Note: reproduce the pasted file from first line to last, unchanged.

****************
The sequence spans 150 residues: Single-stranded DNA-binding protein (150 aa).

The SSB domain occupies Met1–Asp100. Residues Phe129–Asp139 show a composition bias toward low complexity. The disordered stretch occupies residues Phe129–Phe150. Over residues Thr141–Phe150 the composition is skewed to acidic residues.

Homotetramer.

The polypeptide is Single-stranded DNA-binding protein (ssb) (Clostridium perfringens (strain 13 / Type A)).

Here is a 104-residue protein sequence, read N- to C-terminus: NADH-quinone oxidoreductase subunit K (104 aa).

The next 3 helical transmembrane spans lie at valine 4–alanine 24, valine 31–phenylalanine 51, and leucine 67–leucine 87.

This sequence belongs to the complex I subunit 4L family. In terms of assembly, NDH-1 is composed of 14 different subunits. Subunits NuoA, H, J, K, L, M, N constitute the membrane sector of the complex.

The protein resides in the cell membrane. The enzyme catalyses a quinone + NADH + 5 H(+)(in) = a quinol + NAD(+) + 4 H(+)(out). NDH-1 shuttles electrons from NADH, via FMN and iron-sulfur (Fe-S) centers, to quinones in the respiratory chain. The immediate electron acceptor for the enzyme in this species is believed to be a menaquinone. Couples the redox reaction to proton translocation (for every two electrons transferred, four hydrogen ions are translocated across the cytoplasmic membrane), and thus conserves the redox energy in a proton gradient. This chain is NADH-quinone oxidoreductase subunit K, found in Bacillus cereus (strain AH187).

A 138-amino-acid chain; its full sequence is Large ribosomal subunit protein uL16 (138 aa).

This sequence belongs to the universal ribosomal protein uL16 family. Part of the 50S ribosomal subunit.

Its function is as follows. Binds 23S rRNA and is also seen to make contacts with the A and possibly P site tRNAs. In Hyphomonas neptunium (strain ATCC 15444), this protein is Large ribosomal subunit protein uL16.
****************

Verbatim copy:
The sequence spans 150 residues: Single-stranded DNA-binding protein (150 aa).

The SSB domain occupies Met1–Asp100. Residues Phe129–Asp139 show a composition bias toward low complexity. The disordered stretch occupies residues Phe129–Phe150. Over residues Thr141–Phe150 the composition is skewed to acidic residues.

Homotetramer.

The polypeptide is Single-stranded DNA-binding protein (ssb) (Clostridium perfringens (strain 13 / Type A)).

Here is a 104-residue protein sequence, read N- to C-terminus: NADH-quinone oxidoreductase subunit K (104 aa).

The next 3 helical transmembrane spans lie at valine 4–alanine 24, valine 31–phenylalanine 51, and leucine 67–leucine 87.

This sequence belongs to the complex I subunit 4L family. In terms of assembly, NDH-1 is composed of 14 different subunits. Subunits NuoA, H, J, K, L, M, N constitute the membrane sector of the complex.

The protein resides in the cell membrane. The enzyme catalyses a quinone + NADH + 5 H(+)(in) = a quinol + NAD(+) + 4 H(+)(out). NDH-1 shuttles electrons from NADH, via FMN and iron-sulfur (Fe-S) centers, to quinones in the respiratory chain. The immediate electron acceptor for the enzyme in this species is believed to be a menaquinone. Couples the redox reaction to proton translocation (for every two electrons transferred, four hydrogen ions are translocated across the cytoplasmic membrane), and thus conserves the redox energy in a proton gradient. This chain is NADH-quinone oxidoreductase subunit K, found in Bacillus cereus (strain AH187).

A 138-amino-acid chain; its full sequence is Large ribosomal subunit protein uL16 (138 aa).

This sequence belongs to the universal ribosomal protein uL16 family. Part of the 50S ribosomal subunit.

Its function is as follows. Binds 23S rRNA and is also seen to make contacts with the A and possibly P site tRNAs. In Hyphomonas neptunium (strain ATCC 15444), this protein is Large ribosomal subunit protein uL16.